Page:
Even the most ardent of feminists, it has been said, know that ticking off the male population would never earn any respect for their causes. Male support was as crucial then as it is today, more so in the campaign at the time for women's rights. Apparently, El Dorado never made peace with that. After her business failed, she was forced to apply for public assistance (welfare), and later was found dead in her bed by a neighbor.

Sad, isn't it? What do you think?




Sources:
https://historydepot.wordpress.com/tag/airplane-muffler/
http://en.wikipedia.org/wiki/El_Dorado_Jones
http://query.nytimes.com/gst/abstract.html?res=9507E2D81131E633A25754C2A9679D946394D6CF


Copyright 2015 © Sharon Marie Himsl 

35 comments:

  1. Definitely a sad end. It's great that she was able to get on and be a success on her own terms, but I can see how that would rub a lot of men up the wrong way. But thanks to her, we can all have quiet, peaceful flights! An invention that we probably never think about but none the less essential.

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    1. I would love to hear the real story behind all this. Why was she so angry?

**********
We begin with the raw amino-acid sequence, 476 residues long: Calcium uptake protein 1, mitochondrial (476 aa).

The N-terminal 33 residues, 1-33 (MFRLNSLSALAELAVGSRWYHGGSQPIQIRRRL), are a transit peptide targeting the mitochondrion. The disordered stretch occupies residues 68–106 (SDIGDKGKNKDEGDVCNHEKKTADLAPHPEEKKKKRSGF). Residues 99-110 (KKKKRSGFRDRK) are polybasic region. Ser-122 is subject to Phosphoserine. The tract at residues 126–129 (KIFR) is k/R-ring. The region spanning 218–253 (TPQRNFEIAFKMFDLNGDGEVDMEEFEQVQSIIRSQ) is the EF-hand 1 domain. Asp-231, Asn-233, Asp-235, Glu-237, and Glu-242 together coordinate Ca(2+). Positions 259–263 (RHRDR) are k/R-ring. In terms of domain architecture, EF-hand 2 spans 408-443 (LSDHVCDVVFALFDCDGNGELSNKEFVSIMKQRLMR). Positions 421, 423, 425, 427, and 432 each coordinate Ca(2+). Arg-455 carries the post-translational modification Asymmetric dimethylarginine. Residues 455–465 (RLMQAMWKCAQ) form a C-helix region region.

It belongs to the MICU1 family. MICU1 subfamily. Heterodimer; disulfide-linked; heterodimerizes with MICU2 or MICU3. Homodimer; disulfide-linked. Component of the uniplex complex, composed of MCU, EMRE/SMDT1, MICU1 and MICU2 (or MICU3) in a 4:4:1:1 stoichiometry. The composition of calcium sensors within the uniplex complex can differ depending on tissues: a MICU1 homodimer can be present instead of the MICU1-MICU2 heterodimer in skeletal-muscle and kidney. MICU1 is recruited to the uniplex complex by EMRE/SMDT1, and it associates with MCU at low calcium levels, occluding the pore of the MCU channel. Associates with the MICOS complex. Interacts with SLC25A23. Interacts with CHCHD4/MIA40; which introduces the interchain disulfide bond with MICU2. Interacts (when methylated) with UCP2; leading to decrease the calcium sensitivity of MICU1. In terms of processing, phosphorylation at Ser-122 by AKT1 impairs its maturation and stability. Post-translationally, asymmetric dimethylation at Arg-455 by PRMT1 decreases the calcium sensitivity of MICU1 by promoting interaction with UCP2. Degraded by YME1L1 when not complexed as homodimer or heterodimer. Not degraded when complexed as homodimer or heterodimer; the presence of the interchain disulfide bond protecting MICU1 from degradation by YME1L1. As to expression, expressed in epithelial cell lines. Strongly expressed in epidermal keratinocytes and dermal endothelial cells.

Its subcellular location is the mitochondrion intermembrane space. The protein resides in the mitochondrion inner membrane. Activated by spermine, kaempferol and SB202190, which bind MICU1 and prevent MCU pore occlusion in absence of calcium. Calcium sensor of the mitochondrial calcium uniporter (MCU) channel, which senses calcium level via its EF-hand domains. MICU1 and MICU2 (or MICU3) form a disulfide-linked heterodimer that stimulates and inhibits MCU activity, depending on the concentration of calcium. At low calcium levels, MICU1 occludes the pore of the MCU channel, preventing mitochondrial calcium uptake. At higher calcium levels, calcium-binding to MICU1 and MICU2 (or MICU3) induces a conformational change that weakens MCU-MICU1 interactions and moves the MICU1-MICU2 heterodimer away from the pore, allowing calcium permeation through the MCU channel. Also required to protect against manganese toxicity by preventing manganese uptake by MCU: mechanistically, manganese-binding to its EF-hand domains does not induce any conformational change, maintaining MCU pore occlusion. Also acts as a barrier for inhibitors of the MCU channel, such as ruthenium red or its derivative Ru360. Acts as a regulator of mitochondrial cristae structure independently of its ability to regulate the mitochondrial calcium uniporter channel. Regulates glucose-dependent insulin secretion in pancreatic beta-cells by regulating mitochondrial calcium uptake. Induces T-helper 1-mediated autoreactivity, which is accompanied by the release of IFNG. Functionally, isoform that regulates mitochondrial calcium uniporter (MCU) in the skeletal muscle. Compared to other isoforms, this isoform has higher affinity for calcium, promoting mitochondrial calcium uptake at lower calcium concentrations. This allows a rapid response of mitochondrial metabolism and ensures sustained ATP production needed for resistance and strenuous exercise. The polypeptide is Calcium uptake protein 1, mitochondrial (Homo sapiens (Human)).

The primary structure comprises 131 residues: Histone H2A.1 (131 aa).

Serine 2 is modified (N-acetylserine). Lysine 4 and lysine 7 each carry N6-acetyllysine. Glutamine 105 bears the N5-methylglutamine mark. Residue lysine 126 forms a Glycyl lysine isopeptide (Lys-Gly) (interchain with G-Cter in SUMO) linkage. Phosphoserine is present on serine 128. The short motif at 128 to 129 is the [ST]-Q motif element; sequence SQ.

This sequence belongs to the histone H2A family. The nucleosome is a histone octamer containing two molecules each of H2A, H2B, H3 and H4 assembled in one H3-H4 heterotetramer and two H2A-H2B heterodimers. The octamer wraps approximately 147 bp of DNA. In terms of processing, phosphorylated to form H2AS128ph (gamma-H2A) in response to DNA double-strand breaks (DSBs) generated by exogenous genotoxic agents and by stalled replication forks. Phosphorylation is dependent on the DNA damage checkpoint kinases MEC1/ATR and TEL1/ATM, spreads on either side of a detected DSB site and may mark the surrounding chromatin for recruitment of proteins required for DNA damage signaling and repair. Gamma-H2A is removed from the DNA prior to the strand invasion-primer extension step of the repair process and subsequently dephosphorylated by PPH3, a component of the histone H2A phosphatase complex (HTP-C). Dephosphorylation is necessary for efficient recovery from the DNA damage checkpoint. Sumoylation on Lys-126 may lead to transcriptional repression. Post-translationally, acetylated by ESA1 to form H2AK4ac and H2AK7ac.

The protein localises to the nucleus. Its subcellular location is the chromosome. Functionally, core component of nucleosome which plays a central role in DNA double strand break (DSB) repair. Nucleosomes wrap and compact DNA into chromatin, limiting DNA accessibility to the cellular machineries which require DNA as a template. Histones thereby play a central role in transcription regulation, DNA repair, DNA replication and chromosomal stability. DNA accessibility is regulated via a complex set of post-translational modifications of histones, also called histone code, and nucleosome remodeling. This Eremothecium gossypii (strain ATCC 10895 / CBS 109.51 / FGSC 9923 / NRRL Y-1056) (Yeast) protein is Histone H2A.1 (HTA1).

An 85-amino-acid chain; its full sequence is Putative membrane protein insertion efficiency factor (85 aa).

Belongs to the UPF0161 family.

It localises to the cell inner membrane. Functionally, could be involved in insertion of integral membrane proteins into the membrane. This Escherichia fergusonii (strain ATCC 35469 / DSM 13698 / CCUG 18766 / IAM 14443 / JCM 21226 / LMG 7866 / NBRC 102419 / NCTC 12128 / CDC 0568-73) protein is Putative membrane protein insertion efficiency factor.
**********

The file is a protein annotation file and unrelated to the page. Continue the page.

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    2. My thought sexuality. Why such fierce misandry? I'll speculate by saying that her father was not a nice man.

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  2. Sounds to me like there is a story behind her hatred of men. Such a shame that such a clever and inventive woman was dragged so low because of prejudice.
    Tasha
    Tasha's Thinkings | Wittegen Press | FB3X (AC)

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    1. Yes, certainly....there has to be more to the story.

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  3. Yes, it is very sad. This was sure a remarcable woman. I wonder why she was such a hater of men. I mean, she ended up baing damaged by her own hate. That's strange.